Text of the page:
For the second week in a row the S&P 500 Index related volatility indexes hardly budged. Three out of four were lower with the longest dated, VXMT, up slightly on the week.
We’ve ranted and raved in various forums about how VVIX has been holding up despite a lower VIX. It was kind of like the last holdout for higher equity market related volatility until this past week when it took a 12% dive. This puts VVIX closer to the lower end of the historical range. I guess we will now focus on SKEW which is the sole index that remains relatively high.
Since the equity market bottomed in February both VXX and UVXY have given back all the early 2016 gains and then some. As long as contango prevails in the VIX futures term structure and VIX remains low we will probably continue to see SVXY widen the 2016 lead on the long funds.
I’ve started looking beyond broad based equity market volatility in this space. This week the biggest moves to the upside came from the currency focused volatility indexes. If something is getting ready to upset the financial markets maybe it is macro in nature and the heightened risk is showing up in $BPVIX, $JYVIX, and $EUVIX.
Finally, on Friday the CBOE Options Institute held the first of a series of focus classes. We spent the day covering all things VIX and Volatility with a great group of students. I actually like these sorts of classes because I always seem to come away with new things to work on based on student questions or comments.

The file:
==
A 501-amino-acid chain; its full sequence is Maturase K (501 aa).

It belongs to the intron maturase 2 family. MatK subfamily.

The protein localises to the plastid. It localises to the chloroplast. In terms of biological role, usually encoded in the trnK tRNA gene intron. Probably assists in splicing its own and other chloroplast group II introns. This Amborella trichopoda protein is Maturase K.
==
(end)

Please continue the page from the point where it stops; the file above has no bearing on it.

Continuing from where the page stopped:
One student noted that he likes to buy SVXY on any pull back of about 20% and this prompted another student to ask if he’d ever considered selling out of the money puts on SVXY. We fired up LiveVol Pro and took a look at the skew of SVXY options. A condensed version of that chart appears below showing the skew for SVYX options expiring on September 16th.
SVXY finished the week at 73.44 and we kicked around different 60 strike SVXY puts. The skew chart above shows the IV for September 16th SVXY 60 Puts is around 80%. With volatility like that priced into options we looked at the bid side for all the 60 strike puts expiring in September. With Weeklys there are actually five alternatives to consider.
The premiums ranged from 0.35 for the September 2nd puts to 2.05 for the September 30th contracts. Of course this is the equivalent of being short volatility since a volatility spike can take 20% out of SVXY in just a day, but if a trader would be a willing buyer of SVXY on a dip to 60.00 the opportunity to get paid to do so exists since the IV is so high for out of the money puts on this ETF.